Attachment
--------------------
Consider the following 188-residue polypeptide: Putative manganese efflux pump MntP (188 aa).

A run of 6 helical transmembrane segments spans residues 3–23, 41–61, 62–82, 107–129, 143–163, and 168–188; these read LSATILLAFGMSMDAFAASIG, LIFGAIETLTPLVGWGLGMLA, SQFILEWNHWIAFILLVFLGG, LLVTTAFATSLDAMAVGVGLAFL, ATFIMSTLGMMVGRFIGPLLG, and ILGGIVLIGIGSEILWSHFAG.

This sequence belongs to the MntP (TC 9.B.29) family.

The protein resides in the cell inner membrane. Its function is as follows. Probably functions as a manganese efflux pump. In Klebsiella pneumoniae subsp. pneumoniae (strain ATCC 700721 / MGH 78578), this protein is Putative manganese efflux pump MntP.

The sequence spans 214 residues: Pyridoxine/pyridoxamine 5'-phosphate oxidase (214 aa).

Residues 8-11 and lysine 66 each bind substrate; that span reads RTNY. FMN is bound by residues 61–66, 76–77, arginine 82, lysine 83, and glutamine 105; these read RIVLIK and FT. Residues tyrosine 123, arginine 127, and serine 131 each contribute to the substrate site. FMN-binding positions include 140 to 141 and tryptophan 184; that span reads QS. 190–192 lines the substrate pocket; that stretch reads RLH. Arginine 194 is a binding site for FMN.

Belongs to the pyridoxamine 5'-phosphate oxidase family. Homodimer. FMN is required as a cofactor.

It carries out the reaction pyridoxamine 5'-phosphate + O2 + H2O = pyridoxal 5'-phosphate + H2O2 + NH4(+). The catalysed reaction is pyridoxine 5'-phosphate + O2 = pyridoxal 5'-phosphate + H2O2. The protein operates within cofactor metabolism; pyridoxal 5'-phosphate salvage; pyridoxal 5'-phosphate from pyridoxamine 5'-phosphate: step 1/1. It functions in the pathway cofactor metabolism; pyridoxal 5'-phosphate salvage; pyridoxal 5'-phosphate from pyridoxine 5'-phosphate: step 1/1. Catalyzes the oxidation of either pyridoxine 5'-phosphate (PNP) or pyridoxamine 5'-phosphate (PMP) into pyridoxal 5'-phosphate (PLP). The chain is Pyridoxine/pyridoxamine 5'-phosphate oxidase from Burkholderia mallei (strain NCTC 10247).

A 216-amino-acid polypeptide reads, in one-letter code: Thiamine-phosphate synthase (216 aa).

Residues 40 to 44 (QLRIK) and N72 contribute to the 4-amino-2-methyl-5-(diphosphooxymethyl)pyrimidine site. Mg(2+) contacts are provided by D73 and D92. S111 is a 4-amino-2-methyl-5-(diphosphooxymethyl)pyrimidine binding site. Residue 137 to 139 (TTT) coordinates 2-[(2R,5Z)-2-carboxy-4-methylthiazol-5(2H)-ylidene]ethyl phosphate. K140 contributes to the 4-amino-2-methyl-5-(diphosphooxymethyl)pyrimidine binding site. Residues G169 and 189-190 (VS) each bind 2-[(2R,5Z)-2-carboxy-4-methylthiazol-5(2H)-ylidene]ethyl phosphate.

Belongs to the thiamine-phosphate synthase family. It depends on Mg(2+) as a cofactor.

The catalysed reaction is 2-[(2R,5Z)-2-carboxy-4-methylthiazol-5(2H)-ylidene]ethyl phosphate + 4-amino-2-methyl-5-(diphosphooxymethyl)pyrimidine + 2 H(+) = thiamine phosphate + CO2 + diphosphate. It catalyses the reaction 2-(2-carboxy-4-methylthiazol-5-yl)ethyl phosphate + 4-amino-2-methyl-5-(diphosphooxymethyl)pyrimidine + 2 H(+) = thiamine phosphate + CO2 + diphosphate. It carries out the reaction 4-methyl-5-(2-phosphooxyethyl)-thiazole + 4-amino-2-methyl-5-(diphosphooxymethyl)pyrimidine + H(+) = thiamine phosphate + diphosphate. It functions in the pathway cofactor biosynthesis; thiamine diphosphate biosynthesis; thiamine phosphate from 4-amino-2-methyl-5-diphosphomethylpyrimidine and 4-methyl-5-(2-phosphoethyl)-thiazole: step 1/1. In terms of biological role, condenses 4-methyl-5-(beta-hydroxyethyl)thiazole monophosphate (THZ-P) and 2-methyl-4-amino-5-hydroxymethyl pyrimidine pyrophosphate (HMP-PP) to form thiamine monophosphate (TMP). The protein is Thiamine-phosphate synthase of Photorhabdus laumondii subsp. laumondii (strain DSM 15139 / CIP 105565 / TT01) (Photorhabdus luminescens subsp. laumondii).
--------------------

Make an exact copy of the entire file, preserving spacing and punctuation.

Consider the following 188-residue polypeptide: Putative manganese efflux pump MntP (188 aa).

A run of 6 helical transmembrane segments spans residues 3–23, 41–61, 62–82, 107–129, 143–163, and 168–188; these read LSATILLAFGMSMDAFAASIG, LIFGAIETLTPLVGWGLGMLA, SQFILEWNHWIAFILLVFLGG, LLVTTAFATSLDAMAVGVGLAFL, ATFIMSTLGMMVGRFIGPLLG, and ILGGIVLIGIGSEILWSHFAG.

This sequence belongs to the MntP (TC 9.B.29) family.

The protein resides in the cell inner membrane. Its function is as follows. Probably functions as a manganese efflux pump. In Klebsiella pneumoniae subsp. pneumoniae (strain ATCC 700721 / MGH 78578), this protein is Putative manganese efflux pump MntP.

The sequence spans 214 residues: Pyridoxine/pyridoxamine 5'-phosphate oxidase (214 aa).

Residues 8-11 and lysine 66 each bind substrate; that span reads RTNY. FMN is bound by residues 61–66, 76–77, arginine 82, lysine 83, and glutamine 105; these read RIVLIK and FT. Residues tyrosine 123, arginine 127, and serine 131 each contribute to the substrate site. FMN-binding positions include 140 to 141 and tryptophan 184; that span reads QS. 190–192 lines the substrate pocket; that stretch reads RLH. Arginine 194 is a binding site for FMN.

Belongs to the pyridoxamine 5'-phosphate oxidase family. Homodimer. FMN is required as a cofactor.

It carries out the reaction pyridoxamine 5'-phosphate + O2 + H2O = pyridoxal 5'-phosphate + H2O2 + NH4(+). The catalysed reaction is pyridoxine 5'-phosphate + O2 = pyridoxal 5'-phosphate + H2O2. The protein operates within cofactor metabolism; pyridoxal 5'-phosphate salvage; pyridoxal 5'-phosphate from pyridoxamine 5'-phosphate: step 1/1. It functions in the pathway cofactor metabolism; pyridoxal 5'-phosphate salvage; pyridoxal 5'-phosphate from pyridoxine 5'-phosphate: step 1/1. Catalyzes the oxidation of either pyridoxine 5'-phosphate (PNP) or pyridoxamine 5'-phosphate (PMP) into pyridoxal 5'-phosphate (PLP). The chain is Pyridoxine/pyridoxamine 5'-phosphate oxidase from Burkholderia mallei (strain NCTC 10247).

A 216-amino-acid polypeptide reads, in one-letter code: Thiamine-phosphate synthase (216 aa).

Residues 40 to 44 (QLRIK) and N72 contribute to the 4-amino-2-methyl-5-(diphosphooxymethyl)pyrimidine site. Mg(2+) contacts are provided by D73 and D92. S111 is a 4-amino-2-methyl-5-(diphosphooxymethyl)pyrimidine binding site. Residue 137 to 139 (TTT) coordinates 2-[(2R,5Z)-2-carboxy-4-methylthiazol-5(2H)-ylidene]ethyl phosphate. K140 contributes to the 4-amino-2-methyl-5-(diphosphooxymethyl)pyrimidine binding site. Residues G169 and 189-190 (VS) each bind 2-[(2R,5Z)-2-carboxy-4-methylthiazol-5(2H)-ylidene]ethyl phosphate.

Belongs to the thiamine-phosphate synthase family. It depends on Mg(2+) as a cofactor.

The catalysed reaction is 2-[(2R,5Z)-2-carboxy-4-methylthiazol-5(2H)-ylidene]ethyl phosphate + 4-amino-2-methyl-5-(diphosphooxymethyl)pyrimidine + 2 H(+) = thiamine phosphate + CO2 + diphosphate. It catalyses the reaction 2-(2-carboxy-4-methylthiazol-5-yl)ethyl phosphate + 4-amino-2-methyl-5-(diphosphooxymethyl)pyrimidine + 2 H(+) = thiamine phosphate + CO2 + diphosphate. It carries out the reaction 4-methyl-5-(2-phosphooxyethyl)-thiazole + 4-amino-2-methyl-5-(diphosphooxymethyl)pyrimidine + H(+) = thiamine phosphate + diphosphate. It functions in the pathway cofactor biosynthesis; thiamine diphosphate biosynthesis; thiamine phosphate from 4-amino-2-methyl-5-diphosphomethylpyrimidine and 4-methyl-5-(2-phosphoethyl)-thiazole: step 1/1. In terms of biological role, condenses 4-methyl-5-(beta-hydroxyethyl)thiazole monophosphate (THZ-P) and 2-methyl-4-amino-5-hydroxymethyl pyrimidine pyrophosphate (HMP-PP) to form thiamine monophosphate (TMP). The protein is Thiamine-phosphate synthase of Photorhabdus laumondii subsp. laumondii (strain DSM 15139 / CIP 105565 / TT01) (Photorhabdus luminescens subsp. laumondii).